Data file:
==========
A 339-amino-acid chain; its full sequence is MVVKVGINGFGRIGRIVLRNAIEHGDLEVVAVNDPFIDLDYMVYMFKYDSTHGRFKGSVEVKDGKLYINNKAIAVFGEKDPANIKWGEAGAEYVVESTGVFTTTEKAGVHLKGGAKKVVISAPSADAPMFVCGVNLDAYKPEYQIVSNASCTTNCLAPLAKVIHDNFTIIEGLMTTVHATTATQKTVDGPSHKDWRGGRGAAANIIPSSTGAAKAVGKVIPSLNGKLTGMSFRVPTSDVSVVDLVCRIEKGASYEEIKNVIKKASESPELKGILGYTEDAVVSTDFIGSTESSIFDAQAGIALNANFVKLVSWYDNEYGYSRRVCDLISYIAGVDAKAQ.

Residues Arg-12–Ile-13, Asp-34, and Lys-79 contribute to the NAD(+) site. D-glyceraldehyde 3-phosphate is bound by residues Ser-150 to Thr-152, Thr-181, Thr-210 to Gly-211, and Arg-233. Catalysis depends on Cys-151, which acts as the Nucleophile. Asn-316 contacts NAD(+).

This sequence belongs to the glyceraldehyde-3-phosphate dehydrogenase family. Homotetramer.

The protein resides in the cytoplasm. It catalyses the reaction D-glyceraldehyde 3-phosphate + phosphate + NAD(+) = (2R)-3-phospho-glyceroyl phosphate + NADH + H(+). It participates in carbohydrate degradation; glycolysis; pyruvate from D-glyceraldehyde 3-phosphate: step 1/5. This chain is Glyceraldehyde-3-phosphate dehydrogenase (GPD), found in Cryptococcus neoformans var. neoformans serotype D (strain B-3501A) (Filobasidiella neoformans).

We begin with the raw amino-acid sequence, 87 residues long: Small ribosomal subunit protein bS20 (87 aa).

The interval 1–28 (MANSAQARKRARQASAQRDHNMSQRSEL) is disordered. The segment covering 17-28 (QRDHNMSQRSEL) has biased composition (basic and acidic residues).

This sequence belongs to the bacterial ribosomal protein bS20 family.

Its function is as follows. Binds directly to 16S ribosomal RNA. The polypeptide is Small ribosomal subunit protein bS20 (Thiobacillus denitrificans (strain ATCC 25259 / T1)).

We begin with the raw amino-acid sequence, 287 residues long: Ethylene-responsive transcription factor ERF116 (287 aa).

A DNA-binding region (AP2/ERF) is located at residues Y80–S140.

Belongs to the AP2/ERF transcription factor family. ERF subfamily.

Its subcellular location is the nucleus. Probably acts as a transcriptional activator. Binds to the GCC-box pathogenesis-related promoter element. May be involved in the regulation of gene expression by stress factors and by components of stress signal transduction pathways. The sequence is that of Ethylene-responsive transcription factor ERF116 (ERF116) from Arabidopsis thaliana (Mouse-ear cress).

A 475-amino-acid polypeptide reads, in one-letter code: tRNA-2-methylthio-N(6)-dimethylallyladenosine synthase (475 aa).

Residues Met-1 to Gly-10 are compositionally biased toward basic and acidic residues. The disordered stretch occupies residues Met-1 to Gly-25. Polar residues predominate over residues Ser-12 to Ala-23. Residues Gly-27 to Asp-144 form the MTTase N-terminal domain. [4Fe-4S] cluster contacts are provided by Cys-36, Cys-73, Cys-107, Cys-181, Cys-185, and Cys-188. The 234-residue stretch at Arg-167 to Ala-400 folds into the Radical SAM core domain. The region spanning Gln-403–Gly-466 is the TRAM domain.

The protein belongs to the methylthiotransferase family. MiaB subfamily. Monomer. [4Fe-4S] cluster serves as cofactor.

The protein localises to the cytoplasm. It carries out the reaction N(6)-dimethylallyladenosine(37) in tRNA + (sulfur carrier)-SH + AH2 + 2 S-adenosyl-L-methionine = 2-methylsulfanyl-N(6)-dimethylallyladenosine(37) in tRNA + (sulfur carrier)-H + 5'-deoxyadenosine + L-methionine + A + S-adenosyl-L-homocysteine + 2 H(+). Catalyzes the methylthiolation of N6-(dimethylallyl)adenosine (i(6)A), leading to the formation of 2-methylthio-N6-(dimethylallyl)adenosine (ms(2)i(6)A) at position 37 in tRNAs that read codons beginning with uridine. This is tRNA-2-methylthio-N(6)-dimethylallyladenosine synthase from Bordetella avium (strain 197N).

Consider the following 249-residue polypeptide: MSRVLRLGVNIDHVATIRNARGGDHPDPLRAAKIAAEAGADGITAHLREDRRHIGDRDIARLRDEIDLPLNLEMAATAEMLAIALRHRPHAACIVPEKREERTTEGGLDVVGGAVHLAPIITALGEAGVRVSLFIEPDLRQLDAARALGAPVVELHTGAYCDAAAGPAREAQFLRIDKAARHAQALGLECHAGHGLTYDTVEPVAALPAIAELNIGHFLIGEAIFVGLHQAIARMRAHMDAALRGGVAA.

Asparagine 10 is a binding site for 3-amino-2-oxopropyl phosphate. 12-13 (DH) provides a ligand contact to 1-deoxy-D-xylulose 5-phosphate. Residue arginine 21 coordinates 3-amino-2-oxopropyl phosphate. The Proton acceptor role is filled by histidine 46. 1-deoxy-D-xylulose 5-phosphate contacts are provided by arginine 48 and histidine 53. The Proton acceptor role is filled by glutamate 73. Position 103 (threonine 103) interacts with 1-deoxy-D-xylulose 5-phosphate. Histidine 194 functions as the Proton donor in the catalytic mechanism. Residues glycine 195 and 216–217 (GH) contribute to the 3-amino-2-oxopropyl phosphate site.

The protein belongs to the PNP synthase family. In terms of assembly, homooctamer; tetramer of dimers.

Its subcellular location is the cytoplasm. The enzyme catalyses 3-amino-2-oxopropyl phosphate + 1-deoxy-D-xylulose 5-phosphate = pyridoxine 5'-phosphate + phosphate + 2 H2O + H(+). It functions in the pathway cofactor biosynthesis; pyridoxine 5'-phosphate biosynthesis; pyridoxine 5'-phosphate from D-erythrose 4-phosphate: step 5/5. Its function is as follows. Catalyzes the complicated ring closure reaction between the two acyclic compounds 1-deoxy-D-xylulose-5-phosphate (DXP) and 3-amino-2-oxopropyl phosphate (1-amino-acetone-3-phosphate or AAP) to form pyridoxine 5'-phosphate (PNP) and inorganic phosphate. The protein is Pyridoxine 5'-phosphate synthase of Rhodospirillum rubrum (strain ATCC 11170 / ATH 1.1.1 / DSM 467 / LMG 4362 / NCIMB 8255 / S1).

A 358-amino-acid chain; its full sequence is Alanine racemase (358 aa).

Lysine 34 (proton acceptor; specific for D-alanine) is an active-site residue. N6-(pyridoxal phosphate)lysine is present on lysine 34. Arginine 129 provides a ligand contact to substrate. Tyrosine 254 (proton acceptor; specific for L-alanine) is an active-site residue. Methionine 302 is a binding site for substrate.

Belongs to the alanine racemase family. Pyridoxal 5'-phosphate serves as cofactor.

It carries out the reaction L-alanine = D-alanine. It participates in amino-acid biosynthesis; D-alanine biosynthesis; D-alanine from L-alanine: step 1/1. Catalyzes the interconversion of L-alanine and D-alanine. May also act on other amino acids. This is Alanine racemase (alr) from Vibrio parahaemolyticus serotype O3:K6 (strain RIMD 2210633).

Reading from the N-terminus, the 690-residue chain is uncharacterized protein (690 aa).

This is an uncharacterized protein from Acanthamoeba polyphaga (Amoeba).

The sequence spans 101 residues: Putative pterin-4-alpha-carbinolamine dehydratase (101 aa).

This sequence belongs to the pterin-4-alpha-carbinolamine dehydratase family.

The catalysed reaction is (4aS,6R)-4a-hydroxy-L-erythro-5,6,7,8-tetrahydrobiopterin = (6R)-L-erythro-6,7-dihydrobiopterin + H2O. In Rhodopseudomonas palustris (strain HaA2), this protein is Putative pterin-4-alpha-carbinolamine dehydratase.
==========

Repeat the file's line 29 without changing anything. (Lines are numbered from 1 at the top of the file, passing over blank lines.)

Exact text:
The catalysed reaction is (4aS,6R)-4a-hydroxy-L-erythro-5,6,7,8-tetrahydrobiopterin = (6R)-L-erythro-6,7-dihydrobiopterin + H2O. In Rhodopseudomonas palustris (strain HaA2), this protein is Putative pterin-4-alpha-carbinolamine dehydratase.